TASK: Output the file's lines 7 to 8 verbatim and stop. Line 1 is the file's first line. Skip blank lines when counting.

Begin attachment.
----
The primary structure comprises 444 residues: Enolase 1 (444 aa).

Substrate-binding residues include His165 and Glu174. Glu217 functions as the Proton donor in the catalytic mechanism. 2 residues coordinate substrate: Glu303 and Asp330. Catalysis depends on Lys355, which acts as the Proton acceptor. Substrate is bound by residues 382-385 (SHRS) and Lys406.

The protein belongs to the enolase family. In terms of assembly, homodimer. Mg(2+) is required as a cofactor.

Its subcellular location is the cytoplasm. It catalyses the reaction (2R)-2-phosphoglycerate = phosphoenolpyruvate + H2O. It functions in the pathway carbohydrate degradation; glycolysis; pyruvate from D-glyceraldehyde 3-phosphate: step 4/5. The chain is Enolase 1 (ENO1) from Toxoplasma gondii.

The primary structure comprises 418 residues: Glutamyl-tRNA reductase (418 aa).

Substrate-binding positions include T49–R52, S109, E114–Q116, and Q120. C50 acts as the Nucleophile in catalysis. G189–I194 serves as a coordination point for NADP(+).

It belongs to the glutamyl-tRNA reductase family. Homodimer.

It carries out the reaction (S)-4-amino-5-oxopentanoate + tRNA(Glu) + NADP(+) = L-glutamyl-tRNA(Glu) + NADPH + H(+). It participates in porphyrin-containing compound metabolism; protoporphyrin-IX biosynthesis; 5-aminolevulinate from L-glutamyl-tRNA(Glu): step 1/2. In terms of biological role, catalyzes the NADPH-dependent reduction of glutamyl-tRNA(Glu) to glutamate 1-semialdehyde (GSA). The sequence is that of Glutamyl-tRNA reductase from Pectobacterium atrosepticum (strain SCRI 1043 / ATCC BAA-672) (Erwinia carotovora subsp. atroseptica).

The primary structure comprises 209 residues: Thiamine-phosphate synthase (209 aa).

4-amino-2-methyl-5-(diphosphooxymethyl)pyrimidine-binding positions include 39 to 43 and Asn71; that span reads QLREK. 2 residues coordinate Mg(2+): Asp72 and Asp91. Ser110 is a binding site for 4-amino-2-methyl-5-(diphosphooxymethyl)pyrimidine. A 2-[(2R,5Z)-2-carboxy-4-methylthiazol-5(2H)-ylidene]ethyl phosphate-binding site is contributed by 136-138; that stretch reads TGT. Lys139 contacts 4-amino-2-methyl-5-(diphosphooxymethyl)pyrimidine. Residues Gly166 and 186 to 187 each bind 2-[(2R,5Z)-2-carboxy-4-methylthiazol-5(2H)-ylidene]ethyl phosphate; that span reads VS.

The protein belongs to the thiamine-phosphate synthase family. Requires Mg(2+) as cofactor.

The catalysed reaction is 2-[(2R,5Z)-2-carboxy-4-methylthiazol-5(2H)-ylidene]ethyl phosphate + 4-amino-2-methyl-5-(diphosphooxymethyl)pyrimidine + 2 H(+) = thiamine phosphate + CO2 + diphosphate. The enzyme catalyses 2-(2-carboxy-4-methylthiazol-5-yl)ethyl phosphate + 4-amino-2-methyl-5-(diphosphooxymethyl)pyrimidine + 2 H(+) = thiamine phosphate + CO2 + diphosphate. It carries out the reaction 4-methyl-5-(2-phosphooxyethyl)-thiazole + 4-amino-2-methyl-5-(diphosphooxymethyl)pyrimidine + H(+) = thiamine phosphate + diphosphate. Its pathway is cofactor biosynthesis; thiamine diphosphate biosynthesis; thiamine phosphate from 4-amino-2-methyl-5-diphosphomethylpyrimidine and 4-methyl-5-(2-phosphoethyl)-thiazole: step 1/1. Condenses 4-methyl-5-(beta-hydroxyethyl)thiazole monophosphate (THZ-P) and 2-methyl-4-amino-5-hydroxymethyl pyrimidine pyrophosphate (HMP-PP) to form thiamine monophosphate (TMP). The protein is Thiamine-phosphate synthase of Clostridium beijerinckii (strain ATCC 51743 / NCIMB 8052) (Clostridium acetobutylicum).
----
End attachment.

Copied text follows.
It belongs to the glutamyl-tRNA reductase family. Homodimer.

It carries out the reaction (S)-4-amino-5-oxopentanoate + tRNA(Glu) + NADP(+) = L-glutamyl-tRNA(Glu) + NADPH + H(+). It participates in porphyrin-containing compound metabolism; protoporphyrin-IX biosynthesis; 5-aminolevulinate from L-glutamyl-tRNA(Glu): step 1/2. In terms of biological role, catalyzes the NADPH-dependent reduction of glutamyl-tRNA(Glu) to glutamate 1-semialdehyde (GSA). The sequence is that of Glutamyl-tRNA reductase from Pectobacterium atrosepticum (strain SCRI 1043 / ATCC BAA-672) (Erwinia carotovora subsp. atroseptica).